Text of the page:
Kouros , also Kuros , ( ancient Greek κοῦρος ; plural Kouroi "boy, young man") is the modern name for the statue of a young man in the Greek art of the Archaic period . The female counterpart is called a kore . The scheme of the usually unclothed kouros was widespread throughout the Greek cultural area and before the 8th century BC. Known. The 54 cm high figure of the " Kouros of Palaikastro ", found on Crete from 1987 to 1990 , shows that the actual scheme was used before the island was conquered by the Mycenaeans and thus before the Dark Centuries . The Kouros scheme remained one of the leitmotifs of Greek art until the onset of the strict style around 490/80 BC. BC, who introduced classical art .
The archaic Kouros is characterized by an almost strict symmetry and frontality , as represented by the axis system of the so-called Dipylon Master . The head posture is directed towards the viewer. Turns of the head from the frontal view can only be found in the Kouroi or Koren in the late period. The extremities are little moved. Often the statues show what appears to be a striding position, for example in the case of the colossal statue of the so-called Sounion-Kouros . The faces of the archaic Kouroi appear relatively stereotypical. Characteristic of the archaic kouroi, as for the archaic sculpture in general, is the fine, almost imperceptible smile, which is known as the " archaic smile ".
The statues were mostly made of marble , but were also implemented in limestone, wood, bronze, ivory and terracotta, but then did not reach life size. Early specimens reached a height of up to 3 meters. Presumably the statues were painted. At least the blond head from the Acropolis, which was created at the same time as the so-called Kritios boy , could be an indication of this, on whose hairline there are residues of paint.
Kouroi can be found on the one hand in shrines as votive offerings , on the other hand they were placed on graves. Alone in the sanctuary of Apollo of Ptoion in Boiotia were discovered more than a hundred.
The kouros scheme
A kouros is mostly a statue of a standing, unclothed young man. He is broad-shouldered and has a pronounced waist. He stands upright with one leg, usually the left one, forward. Arms hang down on either side, hands clenched into fists. The hands are less often placed on the legs. Similar to Greek temples, the elements of which have a comprehensible function in carrying and loading, the effect of opposing forces can be seen in the figure of the Kouros. You can see a clear swelling of the legs, the load-bearing element, which carry the weight-bearing element, the tapered upper body.
Kouroi have long been interpreted as statues of Apollos and named as such, because it was assumed that they all represent the god Apollo. This may apply to individual statues, but not to all, because they were often labeled with other names and were either as Burial objects used or found in temples of other deities. Kouroi often represented the Greek ideal of the competition winner.
The oldest free-standing monumental statues come from Delos. The Kouroi from Delos coincide with the beginning of close contacts between Greece and Egypt. Greece had loose connections with Egypt as early as the 2nd half of the 8th century BC. In the 7th century BC Then Greek settlements were founded in Egypt, of which Herodotus reports. Psammetichos I made free spaces available to the Ionians and Carians to the left and right of the Nile.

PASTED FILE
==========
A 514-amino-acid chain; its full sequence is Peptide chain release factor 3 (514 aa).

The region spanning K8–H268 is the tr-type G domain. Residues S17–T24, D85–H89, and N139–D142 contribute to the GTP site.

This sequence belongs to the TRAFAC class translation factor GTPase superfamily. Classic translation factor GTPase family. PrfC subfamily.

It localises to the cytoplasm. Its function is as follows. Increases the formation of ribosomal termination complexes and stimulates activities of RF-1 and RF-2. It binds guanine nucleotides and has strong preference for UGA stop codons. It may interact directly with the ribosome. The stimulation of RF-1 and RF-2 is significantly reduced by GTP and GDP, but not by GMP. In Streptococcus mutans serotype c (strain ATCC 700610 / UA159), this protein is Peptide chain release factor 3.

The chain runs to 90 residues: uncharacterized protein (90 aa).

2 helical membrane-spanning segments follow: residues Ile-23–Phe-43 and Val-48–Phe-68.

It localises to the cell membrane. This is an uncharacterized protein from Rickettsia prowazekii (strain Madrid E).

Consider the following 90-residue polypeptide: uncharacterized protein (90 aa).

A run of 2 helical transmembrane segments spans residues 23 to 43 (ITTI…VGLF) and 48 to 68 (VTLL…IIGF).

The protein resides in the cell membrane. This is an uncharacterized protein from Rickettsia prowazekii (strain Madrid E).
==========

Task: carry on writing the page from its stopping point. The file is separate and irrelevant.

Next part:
Through this contact with the old high culture, which had long erected huge monumental statues, Greek sculptors began to make their own free-standing life-size and larger-than-life-size statues, especially on Crete and the Aegean islands. To do this, they initially used white island marble, which was mainly obtained on the Cycladic islands of Paros and Naxos.
According to Herodotus, the Egyptian ruler Psammetichos I invited Ionians and Carians to settle in Egypt . They were the first foreigners allowed to settle in Egypt. Around 650 BC Then, large marble sculptures began to replace the small wooden figures ( xoana ) in the temples that had been in use until then . The kouroi also emerged during this time of Egyptian influence and many properties were adopted from Egyptian sculptures and later further developed in Greece. Greek kouroi have the same posture, also stand upright and with no torsion of the body. The head is erect and angular, with a flat face, a thin waist and broad shoulders. One leg is stretched out like the Egyptian pharaohs . The fists are clenched, often with a small piece of stone in the fist. The same 'wig-like' hair is worn by the Egyptian statues. Applying the muscle structure as a decorative pattern, with the knees, shins and calves highlighted, is taken directly from the Egyptian statues.
Differences to the Egyptian predecessors
In contrast to the Egyptian figure, which is fused with the stone, the Greek figure detaches from the stone and stands free. This free standing is the body's own energy and it emphasizes parts of the body that have a function, such as the knee. Three-dimensionality, the interplay of the limbs and the ability to move can now be further worked on.
Another important difference between Egyptian and Greek statues is the nudity of the Greek kouroi. Egyptian statues were always dressed in a skirt or loincloth.